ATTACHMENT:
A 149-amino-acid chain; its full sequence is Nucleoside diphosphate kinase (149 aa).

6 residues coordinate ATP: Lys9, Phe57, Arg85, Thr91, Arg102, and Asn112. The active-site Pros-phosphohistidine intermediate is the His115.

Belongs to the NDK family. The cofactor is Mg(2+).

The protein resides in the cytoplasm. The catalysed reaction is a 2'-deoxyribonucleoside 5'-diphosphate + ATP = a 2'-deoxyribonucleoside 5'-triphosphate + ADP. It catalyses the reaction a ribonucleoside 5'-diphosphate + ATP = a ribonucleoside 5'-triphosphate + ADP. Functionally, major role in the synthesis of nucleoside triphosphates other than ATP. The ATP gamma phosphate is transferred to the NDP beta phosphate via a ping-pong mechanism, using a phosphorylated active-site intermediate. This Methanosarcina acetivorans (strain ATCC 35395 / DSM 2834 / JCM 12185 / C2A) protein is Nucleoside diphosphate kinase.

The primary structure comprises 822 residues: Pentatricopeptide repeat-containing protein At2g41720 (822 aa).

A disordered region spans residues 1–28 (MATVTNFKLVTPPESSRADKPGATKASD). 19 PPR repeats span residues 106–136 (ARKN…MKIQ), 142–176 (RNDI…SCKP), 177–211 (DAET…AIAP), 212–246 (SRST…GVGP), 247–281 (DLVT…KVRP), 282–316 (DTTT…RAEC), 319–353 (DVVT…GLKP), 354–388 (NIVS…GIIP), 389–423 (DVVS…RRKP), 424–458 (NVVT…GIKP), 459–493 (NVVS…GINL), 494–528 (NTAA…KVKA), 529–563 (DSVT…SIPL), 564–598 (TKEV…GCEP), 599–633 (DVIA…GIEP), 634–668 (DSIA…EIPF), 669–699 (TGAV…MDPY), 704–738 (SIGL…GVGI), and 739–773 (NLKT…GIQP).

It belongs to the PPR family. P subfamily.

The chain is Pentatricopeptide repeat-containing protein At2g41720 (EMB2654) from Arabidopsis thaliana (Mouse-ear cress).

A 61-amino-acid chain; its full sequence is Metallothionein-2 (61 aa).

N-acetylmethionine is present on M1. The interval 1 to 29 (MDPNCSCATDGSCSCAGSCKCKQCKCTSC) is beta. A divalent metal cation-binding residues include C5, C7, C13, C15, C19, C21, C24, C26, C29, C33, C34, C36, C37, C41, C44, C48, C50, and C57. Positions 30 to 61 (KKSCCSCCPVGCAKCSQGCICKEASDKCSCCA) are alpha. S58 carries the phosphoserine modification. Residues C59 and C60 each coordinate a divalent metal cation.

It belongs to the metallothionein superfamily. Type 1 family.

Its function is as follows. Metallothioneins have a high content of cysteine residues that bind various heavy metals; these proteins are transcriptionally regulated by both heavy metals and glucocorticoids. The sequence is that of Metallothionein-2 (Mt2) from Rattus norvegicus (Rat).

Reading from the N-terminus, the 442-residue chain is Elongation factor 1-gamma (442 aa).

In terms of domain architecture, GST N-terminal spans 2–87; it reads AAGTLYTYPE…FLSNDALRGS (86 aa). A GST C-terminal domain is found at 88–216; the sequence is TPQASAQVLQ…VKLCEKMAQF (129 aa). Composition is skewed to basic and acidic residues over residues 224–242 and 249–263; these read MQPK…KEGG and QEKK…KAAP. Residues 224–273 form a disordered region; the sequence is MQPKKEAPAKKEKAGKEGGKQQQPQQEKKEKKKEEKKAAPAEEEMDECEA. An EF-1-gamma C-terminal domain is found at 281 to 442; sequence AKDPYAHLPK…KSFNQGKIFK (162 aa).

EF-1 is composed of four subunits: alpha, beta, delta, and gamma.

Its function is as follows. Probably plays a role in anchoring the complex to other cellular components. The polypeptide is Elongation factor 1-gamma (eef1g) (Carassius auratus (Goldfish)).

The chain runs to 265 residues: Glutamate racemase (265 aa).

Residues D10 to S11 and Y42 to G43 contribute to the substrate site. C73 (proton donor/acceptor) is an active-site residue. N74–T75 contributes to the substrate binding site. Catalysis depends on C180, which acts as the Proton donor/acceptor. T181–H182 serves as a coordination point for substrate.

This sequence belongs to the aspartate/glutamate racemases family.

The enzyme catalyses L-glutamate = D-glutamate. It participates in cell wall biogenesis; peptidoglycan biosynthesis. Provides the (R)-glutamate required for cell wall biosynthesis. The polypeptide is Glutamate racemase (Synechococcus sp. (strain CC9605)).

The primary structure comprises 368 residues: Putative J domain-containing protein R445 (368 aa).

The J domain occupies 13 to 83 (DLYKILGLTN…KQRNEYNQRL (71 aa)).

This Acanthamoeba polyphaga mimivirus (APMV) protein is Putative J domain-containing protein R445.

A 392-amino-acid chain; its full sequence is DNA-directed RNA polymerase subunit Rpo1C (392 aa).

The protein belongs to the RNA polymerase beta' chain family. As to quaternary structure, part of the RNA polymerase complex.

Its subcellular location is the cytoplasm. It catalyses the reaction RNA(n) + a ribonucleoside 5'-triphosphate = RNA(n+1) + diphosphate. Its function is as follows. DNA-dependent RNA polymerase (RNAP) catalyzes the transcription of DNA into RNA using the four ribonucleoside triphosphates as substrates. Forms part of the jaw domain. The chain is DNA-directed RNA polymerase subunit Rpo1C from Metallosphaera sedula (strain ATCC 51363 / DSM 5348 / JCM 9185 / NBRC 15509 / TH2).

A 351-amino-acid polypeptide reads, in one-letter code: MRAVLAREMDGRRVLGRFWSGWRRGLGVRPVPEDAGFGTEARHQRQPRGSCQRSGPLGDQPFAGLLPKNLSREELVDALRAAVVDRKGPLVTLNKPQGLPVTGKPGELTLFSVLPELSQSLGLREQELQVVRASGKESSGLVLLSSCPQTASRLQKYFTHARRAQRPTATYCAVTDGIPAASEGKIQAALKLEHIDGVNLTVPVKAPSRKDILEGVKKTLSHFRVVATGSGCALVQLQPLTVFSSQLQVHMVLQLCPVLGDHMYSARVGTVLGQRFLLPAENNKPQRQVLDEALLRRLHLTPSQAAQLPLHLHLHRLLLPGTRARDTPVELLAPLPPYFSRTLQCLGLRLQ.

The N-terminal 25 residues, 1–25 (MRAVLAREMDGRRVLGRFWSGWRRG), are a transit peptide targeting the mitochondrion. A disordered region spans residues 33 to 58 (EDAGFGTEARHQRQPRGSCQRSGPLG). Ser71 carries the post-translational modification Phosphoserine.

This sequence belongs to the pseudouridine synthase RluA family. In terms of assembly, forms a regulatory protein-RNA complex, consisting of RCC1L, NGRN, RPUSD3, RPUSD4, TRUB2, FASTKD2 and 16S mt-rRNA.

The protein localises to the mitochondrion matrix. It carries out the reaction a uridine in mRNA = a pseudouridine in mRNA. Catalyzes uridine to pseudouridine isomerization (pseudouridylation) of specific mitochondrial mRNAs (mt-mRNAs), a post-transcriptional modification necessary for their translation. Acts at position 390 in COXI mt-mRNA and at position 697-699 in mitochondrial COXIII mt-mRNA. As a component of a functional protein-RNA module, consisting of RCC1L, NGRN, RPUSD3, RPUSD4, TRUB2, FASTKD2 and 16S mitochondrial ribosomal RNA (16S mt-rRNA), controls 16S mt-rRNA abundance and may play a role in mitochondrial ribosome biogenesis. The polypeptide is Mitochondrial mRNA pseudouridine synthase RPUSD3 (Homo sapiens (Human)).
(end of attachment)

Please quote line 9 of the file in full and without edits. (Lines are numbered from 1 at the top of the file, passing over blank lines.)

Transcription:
A 61-amino-acid chain; its full sequence is Metallothionein-2 (61 aa).